Last week NASA unveiled its new ACT (Adaptive Compliant Trailing Edge) wing design. This is an innovative and highly-flexible aircraft wing, inspired by the movement of the wings of birds.
But it’s not just futuristic aircraft that take inspiration from nature. The very first aviation designs, over 100 years ago, looked to nature before science. With birds and bats already highly evolved at taking flight, it made total sense to look closely at their design – and then work out how to emulate this.
And researchers, designers and vehicle manufacturers have since continued to be inspired by marine and terrestrial fauna to develop their ideas. It’s not just in the air either – land and water vehicles are equally inspired by their natural counterparts.
Here are some of our favourites:
AIRCRAFT WITH BEATING WINGS
The goal of all aviation engineers is to make flight more efficient – so their aircraft can fly further, faster and use less fuel in the process.
NASA has partnered with Flexsys and Air Force Research Laboratory to develop a revolutionary wing, with a ‘flapping’ motion, inspired by the wing movements of birds.
The space agency worked in partnership with tech company Flexsys, to create the highly-flexible design, which will go through a full range of positions during a flight. NASA say the new wing – which can be retrofitted to existing aircraft – will increase fuel efficiency by between 5% and 12%, and reduce noise on take-off and landing by up to 40%.
The new design is expected to have the biggest efficiency impact on small to medium-sized aircraft, such as business jets, rather than on large passenger airliners. So this is exciting news indeed for the future of business aviation.
Read more about the design process of a new private jet.
THE SKY WHALE BY OSCAR VIÑALS
The AWWA ‘Sky Whale’ is an enormous passenger aircraft concept, by Spanish designer and aviation enthusiast Oscar Viñals – with its shape inspired by the largest mammal on earth.
Three storeys high, with 755 seats and a wingspan of 88m (compared to 80m for an Airbus A380). Oscar Viñals claims the design is the ‘greenest aircraft imaginable’, incorporating environmentally-friendly technical solutions, to reduce drag, weight and fuel consumption.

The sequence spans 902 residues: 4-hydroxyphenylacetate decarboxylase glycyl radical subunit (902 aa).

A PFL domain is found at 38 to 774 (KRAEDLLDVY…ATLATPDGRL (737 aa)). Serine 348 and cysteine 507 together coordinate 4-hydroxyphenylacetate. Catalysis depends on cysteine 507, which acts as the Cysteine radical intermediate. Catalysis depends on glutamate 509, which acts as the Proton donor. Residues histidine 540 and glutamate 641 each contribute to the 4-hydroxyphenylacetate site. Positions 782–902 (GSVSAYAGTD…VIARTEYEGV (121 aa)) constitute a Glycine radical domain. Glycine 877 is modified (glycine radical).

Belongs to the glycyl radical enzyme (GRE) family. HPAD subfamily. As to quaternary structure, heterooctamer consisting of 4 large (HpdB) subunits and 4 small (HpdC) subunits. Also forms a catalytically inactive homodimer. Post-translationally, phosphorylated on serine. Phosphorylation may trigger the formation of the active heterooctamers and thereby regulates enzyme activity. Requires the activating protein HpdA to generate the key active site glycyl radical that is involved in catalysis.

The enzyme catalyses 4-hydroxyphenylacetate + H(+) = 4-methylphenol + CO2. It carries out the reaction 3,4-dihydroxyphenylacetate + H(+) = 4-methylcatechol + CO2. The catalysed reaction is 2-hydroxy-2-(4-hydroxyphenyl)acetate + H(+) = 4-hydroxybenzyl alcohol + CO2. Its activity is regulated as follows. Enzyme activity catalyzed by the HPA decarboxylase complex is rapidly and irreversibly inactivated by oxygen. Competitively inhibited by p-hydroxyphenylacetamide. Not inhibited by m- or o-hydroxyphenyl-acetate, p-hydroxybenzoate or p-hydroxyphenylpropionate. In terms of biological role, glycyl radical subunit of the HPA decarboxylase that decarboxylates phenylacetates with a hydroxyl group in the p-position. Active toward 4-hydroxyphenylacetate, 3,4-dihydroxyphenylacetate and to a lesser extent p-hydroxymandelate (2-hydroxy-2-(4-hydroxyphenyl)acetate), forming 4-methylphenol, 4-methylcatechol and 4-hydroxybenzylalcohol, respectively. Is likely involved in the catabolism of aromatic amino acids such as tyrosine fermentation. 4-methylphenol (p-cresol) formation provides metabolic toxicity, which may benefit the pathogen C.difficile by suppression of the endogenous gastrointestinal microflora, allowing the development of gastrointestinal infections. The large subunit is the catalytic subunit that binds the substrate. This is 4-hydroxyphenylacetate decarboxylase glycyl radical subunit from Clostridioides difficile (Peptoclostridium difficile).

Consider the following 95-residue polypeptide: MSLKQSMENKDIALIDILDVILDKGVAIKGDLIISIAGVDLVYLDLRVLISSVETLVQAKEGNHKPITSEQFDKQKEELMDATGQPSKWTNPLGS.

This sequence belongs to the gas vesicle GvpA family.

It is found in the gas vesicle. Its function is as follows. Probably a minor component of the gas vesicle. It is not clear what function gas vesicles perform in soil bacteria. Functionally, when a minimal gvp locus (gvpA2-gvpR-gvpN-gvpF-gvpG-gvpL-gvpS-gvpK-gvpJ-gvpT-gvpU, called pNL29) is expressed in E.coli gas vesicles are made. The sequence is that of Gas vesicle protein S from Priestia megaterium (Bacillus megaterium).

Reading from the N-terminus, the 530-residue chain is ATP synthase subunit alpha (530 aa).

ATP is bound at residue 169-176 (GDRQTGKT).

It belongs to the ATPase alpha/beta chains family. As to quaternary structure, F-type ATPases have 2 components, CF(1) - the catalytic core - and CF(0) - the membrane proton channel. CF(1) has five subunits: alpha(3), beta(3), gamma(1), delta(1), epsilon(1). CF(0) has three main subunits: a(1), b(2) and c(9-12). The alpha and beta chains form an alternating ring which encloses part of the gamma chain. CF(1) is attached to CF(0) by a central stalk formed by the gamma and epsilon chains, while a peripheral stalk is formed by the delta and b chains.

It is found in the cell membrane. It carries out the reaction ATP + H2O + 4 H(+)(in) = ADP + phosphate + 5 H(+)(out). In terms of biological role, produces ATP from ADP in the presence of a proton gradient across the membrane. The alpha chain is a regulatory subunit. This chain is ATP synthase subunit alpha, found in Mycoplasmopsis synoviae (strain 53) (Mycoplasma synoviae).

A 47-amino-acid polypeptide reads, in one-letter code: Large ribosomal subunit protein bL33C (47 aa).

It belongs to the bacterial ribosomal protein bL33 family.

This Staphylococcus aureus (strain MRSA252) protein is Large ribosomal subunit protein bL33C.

The design also features advanced safety features, self-repairing wings and solar panels in the roof to charge onboard electronics.
Despite its size, the AWWA Sky Whale has rotatable engines that can tilt like a Harrier jump jet, enabling a near vertical take-off on shorter runways – so this will open up the number of airports that could accommodate it.
Some doubt the design could translate into reality. Aircraft MIT professor Mark Drela believes the Sky Whale would be too big to be able to fly.
But Oscar Viñals is not deterred and is now working on another nature-inspired aircraft concept: The Progress Eagle. This design features ultra-lightweight materials and uses solar energy and turbines to generate electricity during flight.
FLYING SPIES: THE BAT & THE SWIFT
Smaller flying animals have inspired researchers to create small, unmanned monitoring devices.
RoboSwift is inspired by the Swift. The small bird can fold its wings back to control its speed and its stability in the air.
The device has three cameras, one facing the ground. The cameras can be used to observe swifts in their natural environment and the images can be connected to virtual reality helmets.
COM-BAT, which resembles a bat, flies on solar energy and has a camera on the front. More discreet than a conventional drone or UAV, its purpose is to gather information for the US Army.
Find out more: How are drones regulated?
ANIMAL-INSPIRED GROUND TRANSPORT
Animals have not only inspired the aircraft designers.
Japan is well known for the efficiency of its trains. The Shinkansen is the high speed train system, and its 700 series design was directly inspired by the Kingfisher.
Japanese trains can reach 322 km/h. This high speed is a problem at tunnel exits where the compressed air pressure causes a big ‘boom’ sound.
To address this problem, engineers looked to the technique of Kingfisher, which can dive at high speed into water, yet emerge with no splash.
By equipping their trains with a beak-shaped nose, similar to the kingfisher, the researchers were able to alter the air pressure at the exit of the tunnels, and reduce noise.
The McLaren P1 is an example of a car whose design is inspired by a large sea fish: The sailfish. The turbo swordfish can accelerate very rapidly over short distances, with its scales and skin designed to optimise speed and reduce drag. The designers closely observed the characteristics of the fish to increase the aerodynamics of the P1.
And a stuffed sailfish now takes pride of place on the wall of the McLaren research offices.